The individualism of existential thinking is tempered by its reach to communal concerns and has historically been linked to social justice movements. Sartre’s philosophy has been appreciated for the political implications of its centralisation of human freedom, and he himself became a vigorous advocate of progressive causes. Simone de Beauvoir’s exposure of the existential and social conditions surrounding the secondary status of women motivated the struggle for gender equality. Frantz Fanon’s critique of the effects of colonialist oppression on the subjugated individual was grounded in existentialist concepts and ground-breaking in turn. Martin Luther King Jr. acknowledged inspiration by existentialism for its diagnoses of human alienation. Many black American writers, such as Richard Wright and Ralph Ellison, in their struggle against the injustices of segregation and racism not only drew from but contributed originally to the evolution of existentialist thought. In these ways concern for individual freedom extends to the condition of a human community.

Existentialism may also be extended to concern for human engagement of the earth which sustains us. That it has rarely been called upon to inspire progress in this context may be due not only to its popular reception as an individualist and despairing philosophy but to the unfortunate attitudes about non-human nature expressed by some existential philosophers. As its most famous adherent, Sartre found the natural world and other non-human forms of life mute, dull, and lacking in the freedom he attributes solely to human consciousness. A landscape of trees was for Sartre merely reiterative, a mountain-scape thrilling only as an object to be conquered. Heidegger argued that, unlike humans who in their actions and understanding ‘reveal’ being, animals are 'poor in world'.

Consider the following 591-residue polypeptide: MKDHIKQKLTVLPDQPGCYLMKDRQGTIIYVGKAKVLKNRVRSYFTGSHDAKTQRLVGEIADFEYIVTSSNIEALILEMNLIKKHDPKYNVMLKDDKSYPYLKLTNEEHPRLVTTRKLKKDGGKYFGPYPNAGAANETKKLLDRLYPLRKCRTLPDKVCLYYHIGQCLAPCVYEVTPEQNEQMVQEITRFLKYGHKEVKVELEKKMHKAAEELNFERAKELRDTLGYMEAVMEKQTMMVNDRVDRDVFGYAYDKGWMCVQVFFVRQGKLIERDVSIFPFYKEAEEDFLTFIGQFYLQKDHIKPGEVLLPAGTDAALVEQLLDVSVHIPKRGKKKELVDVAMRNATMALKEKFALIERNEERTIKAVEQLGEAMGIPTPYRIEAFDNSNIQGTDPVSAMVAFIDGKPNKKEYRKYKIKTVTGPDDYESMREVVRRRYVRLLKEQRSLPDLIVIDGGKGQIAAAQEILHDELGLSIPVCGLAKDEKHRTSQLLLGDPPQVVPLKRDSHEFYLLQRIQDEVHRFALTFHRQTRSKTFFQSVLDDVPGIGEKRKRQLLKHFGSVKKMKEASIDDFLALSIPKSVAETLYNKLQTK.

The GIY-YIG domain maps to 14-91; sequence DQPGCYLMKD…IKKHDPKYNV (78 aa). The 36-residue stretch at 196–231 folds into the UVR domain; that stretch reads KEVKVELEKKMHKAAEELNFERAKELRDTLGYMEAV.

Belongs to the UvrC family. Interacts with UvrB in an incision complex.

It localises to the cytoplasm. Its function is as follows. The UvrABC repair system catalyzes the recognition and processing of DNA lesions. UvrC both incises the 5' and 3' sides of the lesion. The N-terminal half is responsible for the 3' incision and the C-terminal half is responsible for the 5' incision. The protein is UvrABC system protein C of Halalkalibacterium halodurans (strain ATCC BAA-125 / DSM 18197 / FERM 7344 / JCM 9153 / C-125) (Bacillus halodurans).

But other thinkers turned to non-human nature for intellectual as well as spiritual sustenance. Nietzsche, who called out to the individual to ‘become who you are,’ was also the first major philosopher to criticize human arrogance in its dealings with the natural world. In his allegorical novel Thus Spoke Zarathustra and other writings, Nietzsche exposed the hypocrisy of our treatment of other species and challenged our trashing of nature. Camus’s writings evoke spiritual contentment in nature, its lack of meaning for Camus is not a loss but a sign of plenitude. Both Nietzsche and Camus pointed out that non-human life—whether trees, insects, birds or other animals—require no reason to exist, no justification, as humans demand of their own lives. Despite his disregard for non-human animals, in his famous ‘Letter on Humanism’ Heidegger rejected the anthropocentrism of popular existentialism (rejecting on these grounds the label entirely), and criticized his own early focus on individual authenticity. For all his political failures, Heidegger came to develop a philosophy of dwelling that inspired the deep ecology movement, demanding that we live poetically on the earth and care for being as a whole.

Camus’s writings evoke spiritual contentment in nature, its lack of meaning for Camus is not a loss but a sign of plenitude.